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Investment Ideas These two TSX stocks just hiked their dividend payouts - and for good reason

Now that temperatures are falling and the leaves are turning colour, my thoughts naturally turn to … dividend increases.

I don’t know if it’s because Christmas is coming, but fall is a time of year when many companies decide to share their good fortune with investors.

Dividend increases are great for a couple of reasons. First, they give you more cash. Second, and less obvious, a dividend increase signals that the company is performing well and is confident that it can sustain the dividend at the new, higher level.

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Dividend cuts do happen occasionally. But most companies will be reluctant to raise their dividend if they think there is a chance they will later have to reduce it. Dividend cuts destroy investor confidence and are a recipe for a badly performing stock price.

Dividend increases that are supported by a company’s growing cash flow, on the other hand, are a bullish sign. Today, we’ll look at two companies that just raised their dividends – and will likely continue to do so. (Disclosure: I own both of these stocks personally and in my model Yield Hog Dividend Growth Portfolio. View it online at tgam.ca/dividendportfolio.)

A&W Revenue Royalties Income Fund (AW.UN)

Price: $35.23

Yield: 4.9 per cent

I’ve been banging the table about A&W for a couple of years now. The chain makes great burgers, fries and onion rings and, for the past several years, it’s been serving up something just as delicious for investors: steady sales and distribution increases.

Third-quarter results announced on Oct. 17 were nothing short of spectacular. In a fast-food industry where chains are thrilled with low single-digit increases, A&W posted a 13-per-cent jump in same-store sales (a measure that strips out the impact of new-store openings). To provide some context, that crushed same-store sales growth of 4.2 per cent that rival burger chain McDonald’s Corp. announced on Tuesday.

In light of A&W’s strong results, the company hiked its monthly distribution by 1.4 per cent to an annualized $1.72 a share – good for a yield of 4.9 per cent. It was A&W’s third distribution hike this year and there are almost certainly more increases on the menu.

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Elizabeth Johnston of Laurentian Bank Securities, the only analyst who follows A&W, expects the company to boost its distribution by a total of 3 per cent in each of 2019 and 2020. Ms. Johnston raised her target price on the shares to $36 from $34.50, but maintained her hold rating. The shares closed Tuesday at $35.23 on the Toronto Stock Exchange.

What’s driving A&W’s sales? The popularity of new and promotional menu items, such as the Beyond Meat Burger and Wild-Caught Cod Burger, is providing a nice tailwind. Price increases are also a factor, as are partnerships with third-party food delivery apps such as Uber Eats.

Not only are A&W’s same-store sales rising – they’ve increased for 21 of the past 22 quarters – but the Vancouver-based chain is also expanding aggressively, particularly in Ontario and Quebec where its urban restaurants have been among the chain’s top performers.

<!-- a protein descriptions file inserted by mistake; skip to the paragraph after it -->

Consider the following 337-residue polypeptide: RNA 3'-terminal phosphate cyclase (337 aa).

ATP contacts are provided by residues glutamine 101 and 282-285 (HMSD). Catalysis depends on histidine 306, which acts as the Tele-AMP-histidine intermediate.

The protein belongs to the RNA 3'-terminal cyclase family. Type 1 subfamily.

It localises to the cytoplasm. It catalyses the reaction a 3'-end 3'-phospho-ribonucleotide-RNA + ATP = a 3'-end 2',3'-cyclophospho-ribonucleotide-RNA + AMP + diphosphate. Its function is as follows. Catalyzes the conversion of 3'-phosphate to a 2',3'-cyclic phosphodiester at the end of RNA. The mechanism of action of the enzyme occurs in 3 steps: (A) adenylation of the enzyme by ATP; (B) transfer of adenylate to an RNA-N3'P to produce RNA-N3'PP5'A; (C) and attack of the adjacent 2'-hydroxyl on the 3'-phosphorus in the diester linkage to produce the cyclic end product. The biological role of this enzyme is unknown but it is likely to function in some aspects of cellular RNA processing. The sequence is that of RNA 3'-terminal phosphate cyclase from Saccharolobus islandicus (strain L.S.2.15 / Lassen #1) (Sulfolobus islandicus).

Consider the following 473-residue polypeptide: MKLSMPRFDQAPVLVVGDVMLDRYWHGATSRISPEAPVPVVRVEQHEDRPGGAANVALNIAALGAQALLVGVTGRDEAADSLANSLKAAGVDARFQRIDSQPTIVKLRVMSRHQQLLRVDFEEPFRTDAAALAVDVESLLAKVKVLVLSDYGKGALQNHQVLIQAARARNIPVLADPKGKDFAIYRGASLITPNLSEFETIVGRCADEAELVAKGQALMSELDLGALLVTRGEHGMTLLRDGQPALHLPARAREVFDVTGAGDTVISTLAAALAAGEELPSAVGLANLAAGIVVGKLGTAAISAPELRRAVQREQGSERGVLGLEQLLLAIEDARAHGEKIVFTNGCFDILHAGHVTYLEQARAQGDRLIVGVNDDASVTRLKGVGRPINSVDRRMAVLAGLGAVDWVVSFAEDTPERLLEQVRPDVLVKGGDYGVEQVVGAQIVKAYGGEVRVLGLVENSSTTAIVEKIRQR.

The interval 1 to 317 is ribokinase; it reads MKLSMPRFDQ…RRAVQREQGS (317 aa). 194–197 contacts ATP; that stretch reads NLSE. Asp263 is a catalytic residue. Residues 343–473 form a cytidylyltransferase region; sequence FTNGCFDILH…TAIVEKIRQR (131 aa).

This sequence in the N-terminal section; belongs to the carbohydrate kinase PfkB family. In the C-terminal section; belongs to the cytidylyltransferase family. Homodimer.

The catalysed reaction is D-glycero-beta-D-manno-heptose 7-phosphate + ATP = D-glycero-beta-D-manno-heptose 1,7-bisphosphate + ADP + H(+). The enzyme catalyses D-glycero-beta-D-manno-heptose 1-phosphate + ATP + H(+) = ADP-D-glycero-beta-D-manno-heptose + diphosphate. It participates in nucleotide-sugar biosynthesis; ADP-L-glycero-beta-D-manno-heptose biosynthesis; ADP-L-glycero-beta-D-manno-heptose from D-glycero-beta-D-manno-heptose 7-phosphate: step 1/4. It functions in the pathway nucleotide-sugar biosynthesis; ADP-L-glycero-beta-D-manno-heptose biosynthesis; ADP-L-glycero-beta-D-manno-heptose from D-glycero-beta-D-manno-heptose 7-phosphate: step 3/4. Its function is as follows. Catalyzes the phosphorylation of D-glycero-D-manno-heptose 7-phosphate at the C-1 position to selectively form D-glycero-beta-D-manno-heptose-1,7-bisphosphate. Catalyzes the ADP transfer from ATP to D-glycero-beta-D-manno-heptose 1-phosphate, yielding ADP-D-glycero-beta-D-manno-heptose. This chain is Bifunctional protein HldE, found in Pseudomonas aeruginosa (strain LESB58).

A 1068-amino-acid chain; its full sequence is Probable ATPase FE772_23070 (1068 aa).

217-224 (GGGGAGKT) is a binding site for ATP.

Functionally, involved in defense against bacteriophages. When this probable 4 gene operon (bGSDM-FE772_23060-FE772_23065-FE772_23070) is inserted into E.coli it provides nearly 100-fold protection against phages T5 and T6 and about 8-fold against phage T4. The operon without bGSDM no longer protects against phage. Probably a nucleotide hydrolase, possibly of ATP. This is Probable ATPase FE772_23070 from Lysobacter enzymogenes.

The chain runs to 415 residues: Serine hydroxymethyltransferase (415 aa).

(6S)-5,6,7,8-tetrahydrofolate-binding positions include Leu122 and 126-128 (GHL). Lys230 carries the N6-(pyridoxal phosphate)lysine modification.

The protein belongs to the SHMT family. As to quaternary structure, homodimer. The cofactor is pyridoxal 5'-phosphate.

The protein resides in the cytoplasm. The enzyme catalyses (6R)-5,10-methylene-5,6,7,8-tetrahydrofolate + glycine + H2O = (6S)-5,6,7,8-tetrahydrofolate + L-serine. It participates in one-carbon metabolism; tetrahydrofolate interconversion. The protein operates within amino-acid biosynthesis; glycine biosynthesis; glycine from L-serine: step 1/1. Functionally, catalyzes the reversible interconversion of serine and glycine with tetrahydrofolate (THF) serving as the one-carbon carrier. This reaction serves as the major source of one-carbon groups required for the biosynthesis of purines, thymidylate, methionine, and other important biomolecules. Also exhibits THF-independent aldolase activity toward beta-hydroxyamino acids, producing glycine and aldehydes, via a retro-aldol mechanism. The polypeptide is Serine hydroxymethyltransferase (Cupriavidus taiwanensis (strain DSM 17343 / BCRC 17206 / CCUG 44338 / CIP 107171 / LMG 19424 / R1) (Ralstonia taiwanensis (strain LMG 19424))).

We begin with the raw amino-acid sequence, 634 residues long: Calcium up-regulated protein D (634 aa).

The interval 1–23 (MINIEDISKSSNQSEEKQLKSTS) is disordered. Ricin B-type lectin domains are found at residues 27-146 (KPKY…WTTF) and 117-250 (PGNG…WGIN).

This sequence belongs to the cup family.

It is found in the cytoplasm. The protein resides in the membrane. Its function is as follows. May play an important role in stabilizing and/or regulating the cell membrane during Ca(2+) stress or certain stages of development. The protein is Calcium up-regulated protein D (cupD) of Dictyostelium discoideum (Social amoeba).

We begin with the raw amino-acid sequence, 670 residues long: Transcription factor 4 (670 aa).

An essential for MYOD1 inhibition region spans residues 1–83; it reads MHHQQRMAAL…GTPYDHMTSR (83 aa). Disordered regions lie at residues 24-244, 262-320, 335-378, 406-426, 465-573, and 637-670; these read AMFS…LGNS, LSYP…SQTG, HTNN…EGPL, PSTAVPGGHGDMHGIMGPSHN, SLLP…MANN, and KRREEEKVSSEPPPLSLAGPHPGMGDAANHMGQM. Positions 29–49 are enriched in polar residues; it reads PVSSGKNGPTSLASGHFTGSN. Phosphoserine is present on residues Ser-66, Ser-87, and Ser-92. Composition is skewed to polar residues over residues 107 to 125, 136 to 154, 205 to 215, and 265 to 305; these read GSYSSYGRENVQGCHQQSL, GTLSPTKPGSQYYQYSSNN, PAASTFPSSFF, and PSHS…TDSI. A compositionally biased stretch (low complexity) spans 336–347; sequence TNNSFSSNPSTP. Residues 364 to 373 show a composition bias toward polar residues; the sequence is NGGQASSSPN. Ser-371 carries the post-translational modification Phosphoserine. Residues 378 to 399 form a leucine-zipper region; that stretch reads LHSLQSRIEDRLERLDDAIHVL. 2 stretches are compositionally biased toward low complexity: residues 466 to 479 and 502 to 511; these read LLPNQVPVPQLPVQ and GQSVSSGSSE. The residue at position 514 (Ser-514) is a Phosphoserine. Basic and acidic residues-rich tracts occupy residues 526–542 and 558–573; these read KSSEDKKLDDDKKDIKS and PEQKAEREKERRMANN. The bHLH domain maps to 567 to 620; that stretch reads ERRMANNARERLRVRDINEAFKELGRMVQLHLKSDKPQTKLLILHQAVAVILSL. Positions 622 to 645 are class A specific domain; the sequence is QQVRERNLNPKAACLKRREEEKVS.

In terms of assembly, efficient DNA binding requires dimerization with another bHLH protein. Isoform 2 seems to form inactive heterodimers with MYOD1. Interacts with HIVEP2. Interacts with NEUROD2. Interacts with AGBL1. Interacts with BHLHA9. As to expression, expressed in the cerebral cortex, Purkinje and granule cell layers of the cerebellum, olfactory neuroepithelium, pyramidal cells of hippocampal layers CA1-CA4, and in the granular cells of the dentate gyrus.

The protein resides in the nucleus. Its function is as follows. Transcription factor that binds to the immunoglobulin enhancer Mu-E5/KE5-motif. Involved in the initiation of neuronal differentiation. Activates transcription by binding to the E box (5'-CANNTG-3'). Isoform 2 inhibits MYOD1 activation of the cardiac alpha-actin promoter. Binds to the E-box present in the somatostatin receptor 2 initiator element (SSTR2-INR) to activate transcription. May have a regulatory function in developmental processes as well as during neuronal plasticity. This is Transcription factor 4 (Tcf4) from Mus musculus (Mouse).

With restaurant royalty funds such as A&W – which licenses the chain’s trademarks to the operating company in exchange for a royalty based on a percentage of sales – the key driver of distribution growth is same-store sales. But new restaurants also help, and A&W’s expansion ensures a steady supply of new restaurants will be added to its royalty pool.

(While we’re still on the topic of burgers, I should note that McDonald’s increased its dividend by 15 per cent on Tuesday. Its same-store sales may have paled next to A&W’s, but they were still solid.)

Fortis Inc. (FTS)

Price: $42.79

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Yield: 4.2 per cent

When I wrote about Fortis a month ago, I indicated that a dividend increase could be coming at its Investor Day on Oct. 15. The company did not let me down: Not only did the utility operator hike its dividend by 5.9 per cent, but it extended its 6-per-cent annual dividend growth target by a year through 2023.

The St. John’s-based company also unveiled an updated five-year capital investment plan of $17.3-billion for 2019 through 2023 – nearly a 20-per-cent increase from the five-year plan at this time last year.

When utilities invest money, that’s a good thing: It increases the rate base – the value of assets on which a utility is permitted to earn a regulated rate of return.

The vast majority of Fortis’s capital investments – which include grid upgrades and clean energy delivery – are occurring in its regulated electricity and gas utility businesses in North America and are what the company calls “highly executable, low-risk projects.”

Fortis’s annual dividend has increased for 45 consecutive years now, and that record – the longest for a public company in Canada – is almost certainly going to continue.

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Even as the company has been raising its dividend by about 6 per cent annually, “Fortis’ payout ratio has declined over time and now resides in the mid 60-per-cent range, prompting us to view the 6-per-cent dividend growth target as abundantly achievable,” Raymond James analyst David Quezada said in a note to clients. He rates the stock “outperform” with a target price of $50. The shares, which yield 4.2 per cent, closed Tuesday at $42.79.

Most other analysts are also bullish on Fortis. There are 11 buy recommendations, four holds and no sells, and the average 12-month price target is $47.85.

Remember to do your own due diligence before investing in any security.

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